We need to develop a performance task that allow for success using a variety of learning styles and multiple intelligences, and various forms of assessment should be used. We can use things like quizzes, smaller projects, papers, or performances. Using a variety will ensure that you're getting all the information you need from each student to assess their understanding.
Let's look at stage three. This is where we create the learning plan. We plan the learning activities for students to engage them throughout the entire lesson or unit here. Let's talk about some best practices for this stage.
First, it's essential that we consider how we are sequencing activities. Activities should be sequenced so that new learning builds on prior learning and experiences. Group work, collaboration, and discussion are all extremely important when planning learning activities. We also need to choose learning activities that appeal to multiple intelligences and different learning styles.
Technology supporting learning experiences are also an essential element of classrooms today. There are many tools out there to help you personalize learning for your students. Finally, it's important to use Bloom's Digital Taxonomy, considering all of the different level those and activities you can use that each of these the various levels to meet the diverse needs of your students.
Let's talk about what we learned today. We looked at the following two questions together, what are the three stages of understanding by design, and what are the best practices for each stage of understanding by design? Today we looked at the different stages of this instructional planning model that's so great for us to use in the classroom. These stages include stage one, identifying those desired results; stage two, determining acceptable evidence; and finally, stage three, planning for those learning activities. Not only did we take a deeper look at planning in each of these stages, but we looked at the best practices to consider when working within each of these three stages.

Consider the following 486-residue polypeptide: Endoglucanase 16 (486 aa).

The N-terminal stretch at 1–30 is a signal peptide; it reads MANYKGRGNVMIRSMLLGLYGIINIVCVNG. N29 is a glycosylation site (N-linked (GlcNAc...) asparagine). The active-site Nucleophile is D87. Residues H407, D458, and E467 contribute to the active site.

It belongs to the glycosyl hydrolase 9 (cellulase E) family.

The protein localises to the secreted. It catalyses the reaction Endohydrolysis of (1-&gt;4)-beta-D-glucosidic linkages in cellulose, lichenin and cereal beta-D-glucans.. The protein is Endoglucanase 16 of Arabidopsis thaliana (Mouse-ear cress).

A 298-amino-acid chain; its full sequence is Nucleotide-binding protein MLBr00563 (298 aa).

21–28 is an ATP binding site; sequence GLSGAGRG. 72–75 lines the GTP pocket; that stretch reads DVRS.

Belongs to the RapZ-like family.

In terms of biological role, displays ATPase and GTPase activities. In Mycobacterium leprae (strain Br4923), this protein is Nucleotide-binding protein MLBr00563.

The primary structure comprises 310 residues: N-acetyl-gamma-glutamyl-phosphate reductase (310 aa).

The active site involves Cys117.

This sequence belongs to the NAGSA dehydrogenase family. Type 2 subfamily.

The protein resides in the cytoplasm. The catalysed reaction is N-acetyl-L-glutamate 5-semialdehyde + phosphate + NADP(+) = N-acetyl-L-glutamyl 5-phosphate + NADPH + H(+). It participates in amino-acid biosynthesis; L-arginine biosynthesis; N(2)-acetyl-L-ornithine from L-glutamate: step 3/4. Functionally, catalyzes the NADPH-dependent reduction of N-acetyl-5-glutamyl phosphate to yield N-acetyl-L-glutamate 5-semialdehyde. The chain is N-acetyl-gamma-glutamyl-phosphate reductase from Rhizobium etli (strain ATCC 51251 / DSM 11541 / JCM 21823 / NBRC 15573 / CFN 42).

Now that you're more familiar with these concepts, let's reflect. What can you do at each of the three stages to ensure that you are meeting the learning needs of your students? Who can you collaborate with to learn more about using understanding by design in your teaching?
For more information on how to apply what you've learned in this video, please see the additional resources section that accompanies this video presentation. The additional resources section includes hyperlinks useful for applications of the course material, including a brief description of each resource.
Differentiated Instruction, Understanding by Design and Universal Design for Learning: A stable planning approach
This wiki page includes suggestions for technology integration in instructional design and differentiation. The author suggests a model called The Stable Model that combines Differentiation, Universal Design, and Understanding by Design in instructional planning.
Project-Based Learning: A Resource for Instructors and Program Coordinators
This is a guidebook for project based learning that incorporates the tenets of Understanding by Design. Additionally, this guidebook offers practical resources and strategies for implementation. See page 12 for project design strategies.